Can the opposition win the Senate?
If the elections were held today, the answer would be a clear No. The latest available election preference numbers, the Pulse Asia survey conducted between Feb. 22 and March 3, 2021, show that only two, or perhaps three, among the 15 candidates with a statistical chance of winning could be classified as opposition—if the elections were held last February or March.
That would be former vice president Jojo Binay and Sen. Kiko Pangilinan, who rank 14th and 15th. The “perhaps” applies to Sen. Ping Lacson, ranked 9th; he is nominally with the Duterte political coalition, but has been increasingly critical of administration policies.
But the elections are a year away. Could opposition candidates win a majority of the 12 Senate seats at stake? The answer is a definite Maybe, It Depends.
Only three senators are term-limited from running for reelection in 2022: Senate President Tito Sotto, Senate Minority Leader Frank Drilon, and Senate President Pro Tempore Ralph Recto. The 12 senators who won election or were reelected in 2019 will be holdovers, of course; a few of them may run for higher office, with the privilege of returning to their seats in the event they lose. They are: Senators Cynthia Villar, Grace Poe, Bong Go, Pia Cayetano, Bato dela Rosa, Sonny Angara, Lito Lapid, Imee Marcos, Francis Tolentino, Koko Pimentel, Bong Revilla, and Nancy Binay. At least two, Poe and President Duterte’s ubiquitous aide, Go, are being courted by political parties or factions to run for president or vice president.
That leaves nine reelectionists. In the order in which they won in 2016: Senators Joel Villanueva, Lacson, Richard Gordon, Migz Zubiri, Manny Pacquiao, Pangilinan, Risa Hontiveros, Sherwin Gatchalian, and Leila de Lima.
In the order of their latest Pulse Asia ranking, however, only five of the nine are in the Top 15: Pacquiao (1), Lacson (9), Zubiri (10), Gatchalian (13), and Pangilinan (15). The other four trail behind: Gordon (16), Hontiveros (17), and then, staggeringly, Villanueva (24), and De Lima (40).
Who are the others in the Top 15? Manila Mayor Isko Moreno, who lost his first run for the Senate in 2016; broadcaster Raffy Tulfo; Davao City Mayor Inday Sara Duterte; former senators Chiz Escudero, Loren Legarda, Alan Peter Cayetano, and Bongbong Marcos; entertainer Willie Revillame; former senator Jinggoy Estrada, who lost his Senate bid just two years ago; and former vice president Binay, who I understand was not even considering a run for national office at all.
Bleak numbers for the opposition, then — if the elections were held last February or March.
But even with a year out, the prospects for the opposition are not too bright. The obstacles aren’t insurmountable, but they are formidable.
POPULARITY RULES. Most of the names in the Top 15 are familiar ones; the residual goodwill for famous family names is considerable. For instance, I did not expect to see Escudero and Legarda, who have busied themselves the last two years with local government, doing so well, but I am not surprised. Even the stain of defeat has not dimmed the appeal of Marcos and Estrada. A year from the elections, the Senate preferences list looks like proof, yet again, of the basic value of popularity. The Pulse Asia finding that 62 percent of respondents already had a full slate of 12 Senate candidates to vote for, 15 months before election day, helps explain why popularity rules; many of us vote out of habit, for names we have voted for before.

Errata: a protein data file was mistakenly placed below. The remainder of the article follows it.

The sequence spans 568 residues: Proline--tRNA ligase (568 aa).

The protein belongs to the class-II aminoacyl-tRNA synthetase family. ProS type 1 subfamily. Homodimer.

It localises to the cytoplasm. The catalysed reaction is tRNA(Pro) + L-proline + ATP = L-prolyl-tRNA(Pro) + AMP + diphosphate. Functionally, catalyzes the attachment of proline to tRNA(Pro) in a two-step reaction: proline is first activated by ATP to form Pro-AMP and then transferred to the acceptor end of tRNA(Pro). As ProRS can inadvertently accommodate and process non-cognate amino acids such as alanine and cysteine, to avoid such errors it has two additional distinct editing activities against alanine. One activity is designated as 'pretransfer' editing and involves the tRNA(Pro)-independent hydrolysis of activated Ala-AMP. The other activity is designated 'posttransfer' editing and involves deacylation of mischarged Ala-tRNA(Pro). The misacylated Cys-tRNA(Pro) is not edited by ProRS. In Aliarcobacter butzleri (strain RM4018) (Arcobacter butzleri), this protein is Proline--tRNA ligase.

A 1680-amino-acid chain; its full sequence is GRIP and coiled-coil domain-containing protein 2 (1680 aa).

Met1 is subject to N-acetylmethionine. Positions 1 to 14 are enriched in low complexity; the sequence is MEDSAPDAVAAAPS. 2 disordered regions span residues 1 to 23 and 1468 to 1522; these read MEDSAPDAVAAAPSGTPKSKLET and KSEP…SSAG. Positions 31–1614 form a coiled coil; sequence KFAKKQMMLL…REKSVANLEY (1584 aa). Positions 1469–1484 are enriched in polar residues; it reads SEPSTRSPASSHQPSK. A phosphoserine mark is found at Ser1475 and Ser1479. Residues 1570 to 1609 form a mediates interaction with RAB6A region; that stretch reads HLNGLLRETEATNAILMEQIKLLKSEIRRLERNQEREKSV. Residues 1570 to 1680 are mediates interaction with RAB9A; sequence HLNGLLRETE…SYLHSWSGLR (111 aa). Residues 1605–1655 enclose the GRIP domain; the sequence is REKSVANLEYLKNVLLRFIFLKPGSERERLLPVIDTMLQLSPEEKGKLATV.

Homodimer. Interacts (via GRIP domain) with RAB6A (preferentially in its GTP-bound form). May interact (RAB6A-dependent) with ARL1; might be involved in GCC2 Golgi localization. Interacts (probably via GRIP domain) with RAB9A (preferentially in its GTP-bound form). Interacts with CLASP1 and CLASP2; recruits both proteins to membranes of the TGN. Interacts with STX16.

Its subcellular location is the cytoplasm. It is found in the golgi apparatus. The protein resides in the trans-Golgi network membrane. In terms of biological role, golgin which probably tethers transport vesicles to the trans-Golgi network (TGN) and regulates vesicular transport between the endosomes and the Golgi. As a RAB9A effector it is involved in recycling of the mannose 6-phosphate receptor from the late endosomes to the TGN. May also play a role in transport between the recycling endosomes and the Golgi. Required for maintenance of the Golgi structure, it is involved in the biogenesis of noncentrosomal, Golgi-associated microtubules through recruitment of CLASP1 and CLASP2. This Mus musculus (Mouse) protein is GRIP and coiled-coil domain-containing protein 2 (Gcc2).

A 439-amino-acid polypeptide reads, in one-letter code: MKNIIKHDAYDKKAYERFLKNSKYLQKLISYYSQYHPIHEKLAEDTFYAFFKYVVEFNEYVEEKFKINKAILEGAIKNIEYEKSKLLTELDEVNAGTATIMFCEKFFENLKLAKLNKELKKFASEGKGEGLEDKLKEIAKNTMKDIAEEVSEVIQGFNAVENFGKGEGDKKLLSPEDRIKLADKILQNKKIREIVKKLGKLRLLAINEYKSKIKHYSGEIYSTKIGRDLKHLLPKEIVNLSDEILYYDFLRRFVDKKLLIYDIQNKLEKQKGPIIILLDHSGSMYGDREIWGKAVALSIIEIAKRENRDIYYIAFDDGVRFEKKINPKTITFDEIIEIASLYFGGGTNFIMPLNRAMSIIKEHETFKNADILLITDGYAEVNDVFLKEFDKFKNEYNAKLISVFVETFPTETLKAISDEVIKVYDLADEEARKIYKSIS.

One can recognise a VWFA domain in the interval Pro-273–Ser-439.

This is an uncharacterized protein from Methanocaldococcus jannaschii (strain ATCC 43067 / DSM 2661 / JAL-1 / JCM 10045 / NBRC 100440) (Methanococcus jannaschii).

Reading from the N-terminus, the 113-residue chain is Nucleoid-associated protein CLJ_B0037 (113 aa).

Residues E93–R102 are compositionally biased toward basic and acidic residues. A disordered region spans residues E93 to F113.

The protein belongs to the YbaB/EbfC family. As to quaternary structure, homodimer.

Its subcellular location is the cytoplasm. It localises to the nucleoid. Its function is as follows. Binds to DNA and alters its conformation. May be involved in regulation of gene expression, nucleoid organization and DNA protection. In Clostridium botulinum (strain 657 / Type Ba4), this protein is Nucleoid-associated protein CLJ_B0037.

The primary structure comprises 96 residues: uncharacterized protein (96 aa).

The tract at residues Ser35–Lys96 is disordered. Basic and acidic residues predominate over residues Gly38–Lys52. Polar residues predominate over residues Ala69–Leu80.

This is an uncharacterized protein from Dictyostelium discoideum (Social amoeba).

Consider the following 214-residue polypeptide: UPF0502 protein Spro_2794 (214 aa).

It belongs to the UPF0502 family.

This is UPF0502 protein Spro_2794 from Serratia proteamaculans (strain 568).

DEMONIZATION DESTROYS. The fact that opposition candidates are, as a whole, not faring well, must be a function, in part, of the aggressive, hostile anti-opposition climate created by the Duterte coalition. De Lima had 14 million voters in 2016; if we have a pool of 50 million voters, the latest Pulse Asia survey suggests less than 2.5 million will vote for her next year. To those who understand the great sacrifice De Lima has willingly undertaken, on behalf of the people, this is dismal stuff. The effects of Mr. Duterte’s demonization of De Lima are real. Another former senator who has stood fast with the people, Sonny Trillanes, ranks 30th.
DIFFIDENCE KILLS. The opposition’s modest, let’s-wait-for-the-right-time-to-talk-politics approach to the 2022 elections is damaging its prospects. In the first place, it reinforces the mistaken belief that politics is dirty and must be dealt with only at arm’s length, instead of the reality that, in Pope Francis’ words, politics is “one of the highest forms of charity.” We need the opposition candidates (for whatever position) to be happy warriors, who embrace politics because it remains the best way to serve the public. Secondly, diffidence equals delay. The opposition should be airing advertisements today, seeding memes and narratives on social media today, working with partners to put up billboards today, forming volunteer groups today. None of this is illegal; and when the stakes are so high, all of these can be justified as a moral response.
ALLIES, AND ALLIANCES, WIN. The opposition also suffers from the lack, not of leadership, but of a unified approach to the elections. As early as today, the opposition must begin putting its complete Senate slate together. Perhaps Pangilinan, Hontiveros, and De Lima as reelectionists, joined by former senators Trillanes and Bam Aquino and former candidate Dean Chel Diokno, who did well in 2019. Then ally with Binay, Lacson, Villanueva, Escudero, Legarda, and maybe Vilma Santos Recto. Add names as necessary. Purity politics is a recipe for certain defeat.
On Twitter: @jnery_newsstand; email: [email protected]
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